Scissor Fob Tutorial #3 (with whip-stitch edging)

This tutorial is the next in my list of the many ways you can finish a scissor fob. The whip-stitched edge is one of the most versatile ways to attach two stitched pieces of fabric together, and is the perfect stitch for finishing scissor fobs. The next tutorial will include a beaded edge and tassel … so watch this space for that one … and in the meantime I hope you find the below tutorial of use. As always if there is something that is unclear or you have any questions don’t hesitate to scream out!

Scissor Fob with whip-stitch edging


You will need:

  • Stitching (identical size front and back)
  • Cording or ribbon for the hanger
  • Matching cotton floss for the whip-stitching
  • Your choice of filling (eg polyfil, teddy bear pellets, etc)

1. Firstly you need a back-stitched line of stitching outside your stitched pieces, both front and back. The stitching must be identical in size on both the pieces, so make sure you count very very carefully, or your sides won’t match when you whip-stitch the sides together. In most cases I stitch approx 2 stitches away from my main stitching (ie 4 threads away on linen and 2 squares away on aida fabric).


2. Cut away the excess fabric from each piece, leaving approx 3/4 to 1cm seam allowance.


3. At this point I realised I hadn’t yet made myself a piece of cord, so I nipped off to quickly put a piece of cord together … see the previous tutorial for making your own cord. Alternatively you can use a piece of ribbon with the ends knotted together in the same way as the cord below.


4. Now we need to turn over the seam allowance of your stitched pieces. First of all I fold over the corners right at the hole of the corner stitches of the back-stitched line.


Then fold over the seam itself along the back-stitched line of stitches.



Continue all the way around until all the edges are folded over. You may prefer to hold down the seams with a pin – if you do this, though, don’t forget to pin it from the right side so you don’t accidentally stitch your pins on the inside of the fob!




5. Now we start to back-stitch around the fob and stitch the front and back pieces together. I usually use 2 strands of cotton floss for my edges. Note that I have used a contrasting thread here so that the stitches show up more clearly – you can choose to do this if you want to have a contrast of the threads, but normally I prefer to use a complimentary thread colour to the fob, and usually use the same colour for the back-stitched seam lines and for the whip-stitching.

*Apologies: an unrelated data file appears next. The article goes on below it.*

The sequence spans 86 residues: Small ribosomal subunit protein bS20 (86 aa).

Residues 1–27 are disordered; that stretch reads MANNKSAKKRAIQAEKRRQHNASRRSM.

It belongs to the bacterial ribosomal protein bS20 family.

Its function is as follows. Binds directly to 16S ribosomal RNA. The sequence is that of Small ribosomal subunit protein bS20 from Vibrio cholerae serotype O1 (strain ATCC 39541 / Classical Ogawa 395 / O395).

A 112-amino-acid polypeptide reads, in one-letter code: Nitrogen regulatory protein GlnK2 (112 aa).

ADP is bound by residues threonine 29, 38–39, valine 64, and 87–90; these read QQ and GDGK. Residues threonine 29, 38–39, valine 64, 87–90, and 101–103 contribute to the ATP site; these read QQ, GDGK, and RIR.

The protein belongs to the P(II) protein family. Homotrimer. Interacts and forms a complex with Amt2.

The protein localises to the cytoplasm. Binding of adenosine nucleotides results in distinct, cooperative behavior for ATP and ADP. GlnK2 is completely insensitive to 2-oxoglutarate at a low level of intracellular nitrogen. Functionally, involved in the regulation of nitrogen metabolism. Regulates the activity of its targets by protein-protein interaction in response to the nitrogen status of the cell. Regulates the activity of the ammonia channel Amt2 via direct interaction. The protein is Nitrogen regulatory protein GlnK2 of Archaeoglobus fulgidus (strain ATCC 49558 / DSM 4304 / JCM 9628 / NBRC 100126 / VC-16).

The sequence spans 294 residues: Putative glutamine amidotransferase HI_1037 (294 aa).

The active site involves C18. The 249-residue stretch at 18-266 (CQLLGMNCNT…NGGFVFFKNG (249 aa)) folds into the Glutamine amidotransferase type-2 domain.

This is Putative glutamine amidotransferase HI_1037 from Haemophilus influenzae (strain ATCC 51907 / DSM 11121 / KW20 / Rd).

Start by coming up with your needle in the corner hole of one of the back-stitched lines.  I usually cheat and use a small knot to anchor my thread in the seam allowance.



Then take your needle under one of the back-stitches – start with the first stitch on each side.


And continue to take it under the stitch that is directly opposite on the other piece of fabric (once again the first stitch on that side of the fabric).


Then come back to the first piece of fabric, and take your needle under the next stitch and once again underneath the stitch directly opposite.



You continue this way until you come to a point where you want to attach your fob hanger. In this case I could have made my fob to hang in a diamond shape, or in a square shape … I ended up deciding on the square shape this time round.



To do this I continued whip-stitching the seam until I almost came to the half-way point across one of the sides – then I inserted the knot of the cord into the seam.




Continue to whip-stitch through each side of stitches, but for the next two stitches you’ll need to pass your needle through the centre of the cord as you stitch – this will ensure that your cord doesn’t come free and helps to cement it neatly in place.



6. Continue to whip-stitch all the way around 3 of the sides, then leave a small opening on the 4th side so you can insert the filling of your choice. In my case I’ve used my favourite choice, teddy bear pellets.  (You will see that I’ve now started using the ‘proper’ coloured thread now to complete the finishing.)